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Urban Arts Space exhibit to expose the art in science

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Photos featured in ‘Art in the Shadows,’ a new exhibit set to be on display at the Urban Arts Space beginning Sept. 6 through Oct. 4. The images — shot by Amy Joehline-Price, a resident pathologist at the Wexner Medical Center — zoom in on lab samples only seen clearly through a microscope, including biopsies and surgical tissue. The exhibit is to be the first for the gallery, which is owned by OSU and located in downtown Columbus, to mix art with medicine.  Credit: Courtesy of Amy Joehline-Price

Photos featured in ‘Art in the Shadows,’ a new exhibit set to be on display at the Urban Arts Space beginning Sept. 6 through Oct. 4. The images — shot by Amy Joehline-Price, a resident pathologist at the Wexner Medical Center — zoom in on lab samples only seen clearly through a microscope, including biopsies and surgical tissue. The exhibit is to be the first for the gallery, which is owned by OSU and located in downtown Columbus, to mix art with medicine.
Credit: Courtesy of Amy Joehline-Price

A local pathologist has blurred the lines between art and medicine for an upcoming exhibit in downtown Columbus.

“Art in the Shadows,” which debuts this weekend at the Urban Arts Space, is a photographic exhibit by a Wexner Medical Center resident pathologist, Amy Joehlin-Price, who has turned microscopic lab samples of biopsies and surgical tissue into large-scale images.

“This exhibit came to be because I think what I do as a pathologist is beautiful and under-rated,” Joehlin-Price said in an email. 

A pathologist is a physician who observes tissues and examines the accuracy of lab tests to identify a patient’s diagnosis and treatment.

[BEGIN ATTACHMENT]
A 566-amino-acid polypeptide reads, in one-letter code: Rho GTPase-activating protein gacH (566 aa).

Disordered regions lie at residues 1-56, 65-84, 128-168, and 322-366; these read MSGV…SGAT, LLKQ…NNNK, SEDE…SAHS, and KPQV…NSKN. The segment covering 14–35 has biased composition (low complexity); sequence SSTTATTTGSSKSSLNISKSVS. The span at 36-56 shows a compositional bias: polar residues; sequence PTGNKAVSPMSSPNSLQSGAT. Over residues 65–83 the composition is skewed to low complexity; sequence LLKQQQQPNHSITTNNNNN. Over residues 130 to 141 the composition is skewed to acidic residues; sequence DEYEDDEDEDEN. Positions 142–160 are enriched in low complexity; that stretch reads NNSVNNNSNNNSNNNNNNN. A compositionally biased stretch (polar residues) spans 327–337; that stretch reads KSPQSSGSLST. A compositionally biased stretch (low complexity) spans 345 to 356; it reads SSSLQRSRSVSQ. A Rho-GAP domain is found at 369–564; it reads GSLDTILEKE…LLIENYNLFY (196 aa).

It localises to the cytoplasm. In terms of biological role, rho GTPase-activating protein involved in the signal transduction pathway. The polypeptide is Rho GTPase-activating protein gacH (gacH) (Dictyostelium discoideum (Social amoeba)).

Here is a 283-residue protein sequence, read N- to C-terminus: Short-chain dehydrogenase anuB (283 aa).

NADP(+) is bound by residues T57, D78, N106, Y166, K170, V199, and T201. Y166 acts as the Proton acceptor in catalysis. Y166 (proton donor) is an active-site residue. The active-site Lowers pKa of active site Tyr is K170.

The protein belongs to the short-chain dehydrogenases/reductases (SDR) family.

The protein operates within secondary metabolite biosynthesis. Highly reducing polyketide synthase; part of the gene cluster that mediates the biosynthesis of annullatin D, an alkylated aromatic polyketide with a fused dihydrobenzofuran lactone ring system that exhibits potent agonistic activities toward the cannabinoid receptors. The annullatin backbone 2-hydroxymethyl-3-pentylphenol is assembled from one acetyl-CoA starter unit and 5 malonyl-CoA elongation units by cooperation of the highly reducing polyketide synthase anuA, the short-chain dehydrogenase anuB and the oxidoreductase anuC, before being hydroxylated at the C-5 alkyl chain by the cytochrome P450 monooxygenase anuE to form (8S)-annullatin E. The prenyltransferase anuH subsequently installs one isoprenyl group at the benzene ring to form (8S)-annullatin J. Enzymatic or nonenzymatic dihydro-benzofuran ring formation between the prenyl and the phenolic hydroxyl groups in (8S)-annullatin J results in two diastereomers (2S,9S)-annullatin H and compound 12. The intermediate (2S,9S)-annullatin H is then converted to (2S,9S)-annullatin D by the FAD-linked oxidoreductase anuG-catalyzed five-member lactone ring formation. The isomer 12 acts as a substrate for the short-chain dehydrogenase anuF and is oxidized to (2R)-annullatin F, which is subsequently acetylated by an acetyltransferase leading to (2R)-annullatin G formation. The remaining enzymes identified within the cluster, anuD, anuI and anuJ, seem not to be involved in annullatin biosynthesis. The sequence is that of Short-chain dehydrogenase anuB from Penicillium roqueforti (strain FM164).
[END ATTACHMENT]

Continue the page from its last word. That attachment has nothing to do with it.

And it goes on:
“A lot of patients do not see the pathologist because their doctor delivers their results,” said Kelly McNicholas, spokeswoman for the Urban Arts Space. “She kind of wanted to bring that practice out of the shadows.”

“This exhibit is about sharing our profession and all the beautiful material we look at everyday, with others,” Joehlin-Price said. “The photos are solely for education and enjoyment purposes.”

The process of turning lab results into art was simply taking a photo. Joehlin-Price used a trinocular microscope, a digital camera and a camera adapter. She focused the camera, adjusted the light and took a photograph. She moved the slide around to take various photos. 

Because cameras are not made to take photos through a microscope lens, Joehlin-Price had to be cautious in order to protect her equipment. 

“If I’m taking a lot of photos, there’s even electrical tape to make sure the camera adapter doesn’t throw my Cannon (camera) on the floor,” she said.

Turning a patient’s lab results into art seems problematic, especially concerning the Health Insurance Portability and Accountability Act of 1996, which protects the security and confidentiality of patient information regarding healthcare.

Joehlin-Price said they had to ensure it was impossible to identify a person or their disease in these photos because they are “de-identified.” 

“The hospital has worked closely with me to ensure complete patient protection,” Joehlin-Price said. “The images included in this exhibit are not diagnostic in and of themselves.”

This exhibit is the first at the Urban Arts Space that explores the beauty behind medicine and how it correlates with art, McNicholas said.

“I think this exhibit is going to be really interesting because it will show us where art and medicine meet,” said Cali Sanker, the education coordinator of the Urban Arts Space and an OSU undergrad. “I don’t think a lot of people would even think that art and medicine meet.”

This exhibit will be on display at the Urban Arts Space, located at 50 W. Town St., until Oct. 4. 

Admission is free. 

One comment

  1. What a wonderfully creative contribution to both the arts and science. Bravo Dr. Joehlin-Price!

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